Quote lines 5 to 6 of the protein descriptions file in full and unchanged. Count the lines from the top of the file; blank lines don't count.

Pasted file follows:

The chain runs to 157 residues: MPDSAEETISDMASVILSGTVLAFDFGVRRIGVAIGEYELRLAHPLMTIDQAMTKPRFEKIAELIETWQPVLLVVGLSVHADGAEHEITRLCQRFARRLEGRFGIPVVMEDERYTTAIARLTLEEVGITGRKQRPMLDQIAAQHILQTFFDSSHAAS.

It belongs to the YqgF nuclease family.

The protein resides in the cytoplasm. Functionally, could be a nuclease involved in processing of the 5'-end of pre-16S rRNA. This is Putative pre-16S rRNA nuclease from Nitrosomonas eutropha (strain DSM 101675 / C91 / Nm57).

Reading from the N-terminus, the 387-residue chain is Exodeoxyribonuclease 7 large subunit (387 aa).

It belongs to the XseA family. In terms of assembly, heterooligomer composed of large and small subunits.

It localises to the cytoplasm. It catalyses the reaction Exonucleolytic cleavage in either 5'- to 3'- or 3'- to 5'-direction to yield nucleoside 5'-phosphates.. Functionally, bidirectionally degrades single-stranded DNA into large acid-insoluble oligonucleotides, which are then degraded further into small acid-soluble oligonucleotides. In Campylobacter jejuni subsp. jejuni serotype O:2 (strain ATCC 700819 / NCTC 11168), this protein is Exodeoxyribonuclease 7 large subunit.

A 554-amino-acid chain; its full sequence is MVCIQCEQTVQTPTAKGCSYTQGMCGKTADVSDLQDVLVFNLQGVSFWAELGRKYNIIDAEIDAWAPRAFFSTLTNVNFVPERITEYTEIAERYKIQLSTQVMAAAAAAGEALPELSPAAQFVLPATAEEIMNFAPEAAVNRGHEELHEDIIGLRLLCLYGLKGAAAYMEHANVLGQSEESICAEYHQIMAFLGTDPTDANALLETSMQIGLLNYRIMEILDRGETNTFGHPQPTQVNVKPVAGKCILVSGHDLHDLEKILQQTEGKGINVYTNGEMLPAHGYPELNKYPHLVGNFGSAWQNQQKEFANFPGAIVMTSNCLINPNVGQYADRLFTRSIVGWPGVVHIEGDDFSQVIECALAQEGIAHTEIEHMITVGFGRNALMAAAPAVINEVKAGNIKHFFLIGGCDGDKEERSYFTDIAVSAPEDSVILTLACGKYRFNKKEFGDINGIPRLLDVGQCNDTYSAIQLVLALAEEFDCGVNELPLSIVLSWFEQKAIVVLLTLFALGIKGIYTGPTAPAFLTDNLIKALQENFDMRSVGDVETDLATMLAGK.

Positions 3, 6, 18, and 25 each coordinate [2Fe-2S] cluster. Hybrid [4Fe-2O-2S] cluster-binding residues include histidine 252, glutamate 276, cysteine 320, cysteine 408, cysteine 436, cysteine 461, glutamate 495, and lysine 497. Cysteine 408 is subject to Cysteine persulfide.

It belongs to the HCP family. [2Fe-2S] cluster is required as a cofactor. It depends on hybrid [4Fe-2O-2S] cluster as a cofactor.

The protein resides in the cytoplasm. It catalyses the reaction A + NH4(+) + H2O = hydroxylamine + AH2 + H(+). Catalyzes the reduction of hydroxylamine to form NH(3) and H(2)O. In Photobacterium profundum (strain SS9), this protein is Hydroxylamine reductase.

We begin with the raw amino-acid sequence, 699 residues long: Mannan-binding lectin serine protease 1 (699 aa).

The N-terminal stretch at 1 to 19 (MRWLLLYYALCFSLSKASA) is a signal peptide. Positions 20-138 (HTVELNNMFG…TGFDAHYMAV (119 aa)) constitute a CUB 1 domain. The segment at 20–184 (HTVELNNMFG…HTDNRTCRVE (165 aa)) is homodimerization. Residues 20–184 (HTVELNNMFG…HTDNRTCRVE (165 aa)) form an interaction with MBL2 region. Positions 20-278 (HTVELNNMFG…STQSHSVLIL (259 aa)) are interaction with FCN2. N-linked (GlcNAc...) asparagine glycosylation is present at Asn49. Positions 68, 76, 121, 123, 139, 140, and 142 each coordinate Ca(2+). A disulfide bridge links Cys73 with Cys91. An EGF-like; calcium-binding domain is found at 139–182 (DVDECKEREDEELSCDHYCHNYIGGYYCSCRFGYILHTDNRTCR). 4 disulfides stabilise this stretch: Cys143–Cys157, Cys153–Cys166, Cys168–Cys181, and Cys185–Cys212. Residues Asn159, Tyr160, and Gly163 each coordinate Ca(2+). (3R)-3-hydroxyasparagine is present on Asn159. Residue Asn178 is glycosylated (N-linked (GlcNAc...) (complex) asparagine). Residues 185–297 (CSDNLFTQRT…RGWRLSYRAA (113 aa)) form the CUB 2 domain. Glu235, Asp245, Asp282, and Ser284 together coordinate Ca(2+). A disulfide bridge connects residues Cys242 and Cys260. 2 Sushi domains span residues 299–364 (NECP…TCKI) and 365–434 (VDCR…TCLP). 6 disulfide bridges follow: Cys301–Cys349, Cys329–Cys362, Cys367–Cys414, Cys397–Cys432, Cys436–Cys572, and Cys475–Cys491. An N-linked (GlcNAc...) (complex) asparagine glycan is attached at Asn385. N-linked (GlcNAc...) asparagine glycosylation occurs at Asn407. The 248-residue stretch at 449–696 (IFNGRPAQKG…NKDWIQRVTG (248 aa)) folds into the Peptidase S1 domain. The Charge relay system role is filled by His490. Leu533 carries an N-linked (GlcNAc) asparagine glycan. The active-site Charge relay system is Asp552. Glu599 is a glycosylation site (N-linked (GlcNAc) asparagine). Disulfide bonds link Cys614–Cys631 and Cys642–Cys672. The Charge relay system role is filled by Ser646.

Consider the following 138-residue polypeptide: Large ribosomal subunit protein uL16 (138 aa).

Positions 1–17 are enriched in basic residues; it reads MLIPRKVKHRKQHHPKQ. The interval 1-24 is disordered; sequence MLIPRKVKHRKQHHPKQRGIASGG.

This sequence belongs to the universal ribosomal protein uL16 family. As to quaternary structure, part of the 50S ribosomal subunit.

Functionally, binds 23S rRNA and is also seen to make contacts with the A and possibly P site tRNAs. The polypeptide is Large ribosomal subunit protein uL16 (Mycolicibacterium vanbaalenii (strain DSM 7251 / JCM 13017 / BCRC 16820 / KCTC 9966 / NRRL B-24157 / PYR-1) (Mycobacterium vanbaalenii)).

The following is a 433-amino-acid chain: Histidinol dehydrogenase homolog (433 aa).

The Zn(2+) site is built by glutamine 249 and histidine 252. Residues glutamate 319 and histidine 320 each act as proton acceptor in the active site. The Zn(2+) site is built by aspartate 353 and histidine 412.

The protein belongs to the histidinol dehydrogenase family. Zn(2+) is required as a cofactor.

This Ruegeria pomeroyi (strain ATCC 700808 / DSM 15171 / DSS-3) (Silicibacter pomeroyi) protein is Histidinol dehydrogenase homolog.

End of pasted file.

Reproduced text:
It belongs to the XseA family. In terms of assembly, heterooligomer composed of large and small subunits.

It localises to the cytoplasm. It catalyses the reaction Exonucleolytic cleavage in either 5'- to 3'- or 3'- to 5'-direction to yield nucleoside 5'-phosphates.. Functionally, bidirectionally degrades single-stranded DNA into large acid-insoluble oligonucleotides, which are then degraded further into small acid-soluble oligonucleotides. In Campylobacter jejuni subsp. jejuni serotype O:2 (strain ATCC 700819 / NCTC 11168), this protein is Exodeoxyribonuclease 7 large subunit.